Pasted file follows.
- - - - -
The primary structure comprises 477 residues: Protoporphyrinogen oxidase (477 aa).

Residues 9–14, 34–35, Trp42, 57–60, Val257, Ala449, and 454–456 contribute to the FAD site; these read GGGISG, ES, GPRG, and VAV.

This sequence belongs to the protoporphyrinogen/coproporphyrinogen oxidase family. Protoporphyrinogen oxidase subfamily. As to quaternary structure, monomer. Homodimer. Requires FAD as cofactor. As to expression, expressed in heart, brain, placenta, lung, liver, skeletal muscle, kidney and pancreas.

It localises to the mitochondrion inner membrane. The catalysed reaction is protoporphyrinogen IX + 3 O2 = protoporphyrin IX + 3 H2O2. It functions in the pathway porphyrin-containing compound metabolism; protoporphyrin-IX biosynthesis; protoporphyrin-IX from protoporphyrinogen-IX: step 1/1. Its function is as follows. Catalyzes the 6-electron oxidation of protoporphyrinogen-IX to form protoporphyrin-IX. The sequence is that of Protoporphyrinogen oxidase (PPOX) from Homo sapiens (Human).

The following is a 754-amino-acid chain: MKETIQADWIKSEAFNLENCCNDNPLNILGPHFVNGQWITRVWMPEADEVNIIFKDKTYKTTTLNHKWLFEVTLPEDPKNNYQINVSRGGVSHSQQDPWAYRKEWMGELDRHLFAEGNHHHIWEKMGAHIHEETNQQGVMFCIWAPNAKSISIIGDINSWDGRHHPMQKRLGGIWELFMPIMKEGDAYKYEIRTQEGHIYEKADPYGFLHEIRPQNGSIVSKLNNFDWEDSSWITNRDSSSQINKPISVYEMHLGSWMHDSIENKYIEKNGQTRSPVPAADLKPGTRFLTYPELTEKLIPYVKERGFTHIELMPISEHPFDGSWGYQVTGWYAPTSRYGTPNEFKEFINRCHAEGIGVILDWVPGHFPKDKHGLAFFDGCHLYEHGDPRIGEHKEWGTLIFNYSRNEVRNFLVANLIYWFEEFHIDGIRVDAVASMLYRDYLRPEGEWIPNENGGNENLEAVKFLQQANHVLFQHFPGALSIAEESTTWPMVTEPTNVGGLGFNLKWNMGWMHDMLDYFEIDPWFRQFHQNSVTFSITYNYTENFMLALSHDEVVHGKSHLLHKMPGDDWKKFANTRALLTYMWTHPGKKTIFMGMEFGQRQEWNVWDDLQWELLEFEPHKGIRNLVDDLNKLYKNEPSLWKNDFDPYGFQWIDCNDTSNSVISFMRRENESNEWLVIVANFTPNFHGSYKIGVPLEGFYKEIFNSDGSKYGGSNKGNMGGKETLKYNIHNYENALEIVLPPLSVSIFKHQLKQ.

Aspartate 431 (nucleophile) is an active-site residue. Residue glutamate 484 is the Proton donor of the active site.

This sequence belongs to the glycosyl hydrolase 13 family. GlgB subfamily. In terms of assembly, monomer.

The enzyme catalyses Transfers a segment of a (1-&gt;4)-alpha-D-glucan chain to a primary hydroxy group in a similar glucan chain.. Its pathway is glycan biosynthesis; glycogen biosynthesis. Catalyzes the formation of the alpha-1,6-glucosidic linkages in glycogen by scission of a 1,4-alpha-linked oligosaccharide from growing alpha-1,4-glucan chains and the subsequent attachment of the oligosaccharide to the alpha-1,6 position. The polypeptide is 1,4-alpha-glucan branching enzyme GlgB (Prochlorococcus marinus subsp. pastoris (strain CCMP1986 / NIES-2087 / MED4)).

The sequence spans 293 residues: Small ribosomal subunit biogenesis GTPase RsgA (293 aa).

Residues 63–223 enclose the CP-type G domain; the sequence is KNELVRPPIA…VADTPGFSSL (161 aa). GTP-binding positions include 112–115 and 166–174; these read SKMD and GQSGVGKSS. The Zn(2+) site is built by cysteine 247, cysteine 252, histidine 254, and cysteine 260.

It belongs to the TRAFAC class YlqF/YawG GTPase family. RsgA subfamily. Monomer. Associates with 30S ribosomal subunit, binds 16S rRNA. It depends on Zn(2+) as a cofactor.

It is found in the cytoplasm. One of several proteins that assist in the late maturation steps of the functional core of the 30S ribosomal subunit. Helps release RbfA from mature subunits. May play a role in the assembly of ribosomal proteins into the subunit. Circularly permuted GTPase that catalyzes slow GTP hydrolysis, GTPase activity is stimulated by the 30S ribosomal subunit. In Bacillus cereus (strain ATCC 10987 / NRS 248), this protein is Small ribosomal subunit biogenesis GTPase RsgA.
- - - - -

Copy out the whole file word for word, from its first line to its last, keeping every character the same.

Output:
The primary structure comprises 477 residues: Protoporphyrinogen oxidase (477 aa).

Residues 9–14, 34–35, Trp42, 57–60, Val257, Ala449, and 454–456 contribute to the FAD site; these read GGGISG, ES, GPRG, and VAV.

This sequence belongs to the protoporphyrinogen/coproporphyrinogen oxidase family. Protoporphyrinogen oxidase subfamily. As to quaternary structure, monomer. Homodimer. Requires FAD as cofactor. As to expression, expressed in heart, brain, placenta, lung, liver, skeletal muscle, kidney and pancreas.

It localises to the mitochondrion inner membrane. The catalysed reaction is protoporphyrinogen IX + 3 O2 = protoporphyrin IX + 3 H2O2. It functions in the pathway porphyrin-containing compound metabolism; protoporphyrin-IX biosynthesis; protoporphyrin-IX from protoporphyrinogen-IX: step 1/1. Its function is as follows. Catalyzes the 6-electron oxidation of protoporphyrinogen-IX to form protoporphyrin-IX. The sequence is that of Protoporphyrinogen oxidase (PPOX) from Homo sapiens (Human).

The following is a 754-amino-acid chain: MKETIQADWIKSEAFNLENCCNDNPLNILGPHFVNGQWITRVWMPEADEVNIIFKDKTYKTTTLNHKWLFEVTLPEDPKNNYQINVSRGGVSHSQQDPWAYRKEWMGELDRHLFAEGNHHHIWEKMGAHIHEETNQQGVMFCIWAPNAKSISIIGDINSWDGRHHPMQKRLGGIWELFMPIMKEGDAYKYEIRTQEGHIYEKADPYGFLHEIRPQNGSIVSKLNNFDWEDSSWITNRDSSSQINKPISVYEMHLGSWMHDSIENKYIEKNGQTRSPVPAADLKPGTRFLTYPELTEKLIPYVKERGFTHIELMPISEHPFDGSWGYQVTGWYAPTSRYGTPNEFKEFINRCHAEGIGVILDWVPGHFPKDKHGLAFFDGCHLYEHGDPRIGEHKEWGTLIFNYSRNEVRNFLVANLIYWFEEFHIDGIRVDAVASMLYRDYLRPEGEWIPNENGGNENLEAVKFLQQANHVLFQHFPGALSIAEESTTWPMVTEPTNVGGLGFNLKWNMGWMHDMLDYFEIDPWFRQFHQNSVTFSITYNYTENFMLALSHDEVVHGKSHLLHKMPGDDWKKFANTRALLTYMWTHPGKKTIFMGMEFGQRQEWNVWDDLQWELLEFEPHKGIRNLVDDLNKLYKNEPSLWKNDFDPYGFQWIDCNDTSNSVISFMRRENESNEWLVIVANFTPNFHGSYKIGVPLEGFYKEIFNSDGSKYGGSNKGNMGGKETLKYNIHNYENALEIVLPPLSVSIFKHQLKQ.

Aspartate 431 (nucleophile) is an active-site residue. Residue glutamate 484 is the Proton donor of the active site.

This sequence belongs to the glycosyl hydrolase 13 family. GlgB subfamily. In terms of assembly, monomer.

The enzyme catalyses Transfers a segment of a (1-&gt;4)-alpha-D-glucan chain to a primary hydroxy group in a similar glucan chain.. Its pathway is glycan biosynthesis; glycogen biosynthesis. Catalyzes the formation of the alpha-1,6-glucosidic linkages in glycogen by scission of a 1,4-alpha-linked oligosaccharide from growing alpha-1,4-glucan chains and the subsequent attachment of the oligosaccharide to the alpha-1,6 position. The polypeptide is 1,4-alpha-glucan branching enzyme GlgB (Prochlorococcus marinus subsp. pastoris (strain CCMP1986 / NIES-2087 / MED4)).

The sequence spans 293 residues: Small ribosomal subunit biogenesis GTPase RsgA (293 aa).

Residues 63–223 enclose the CP-type G domain; the sequence is KNELVRPPIA…VADTPGFSSL (161 aa). GTP-binding positions include 112–115 and 166–174; these read SKMD and GQSGVGKSS. The Zn(2+) site is built by cysteine 247, cysteine 252, histidine 254, and cysteine 260.

It belongs to the TRAFAC class YlqF/YawG GTPase family. RsgA subfamily. Monomer. Associates with 30S ribosomal subunit, binds 16S rRNA. It depends on Zn(2+) as a cofactor.

It is found in the cytoplasm. One of several proteins that assist in the late maturation steps of the functional core of the 30S ribosomal subunit. Helps release RbfA from mature subunits. May play a role in the assembly of ribosomal proteins into the subunit. Circularly permuted GTPase that catalyzes slow GTP hydrolysis, GTPase activity is stimulated by the 30S ribosomal subunit. In Bacillus cereus (strain ATCC 10987 / NRS 248), this protein is Small ribosomal subunit biogenesis GTPase RsgA.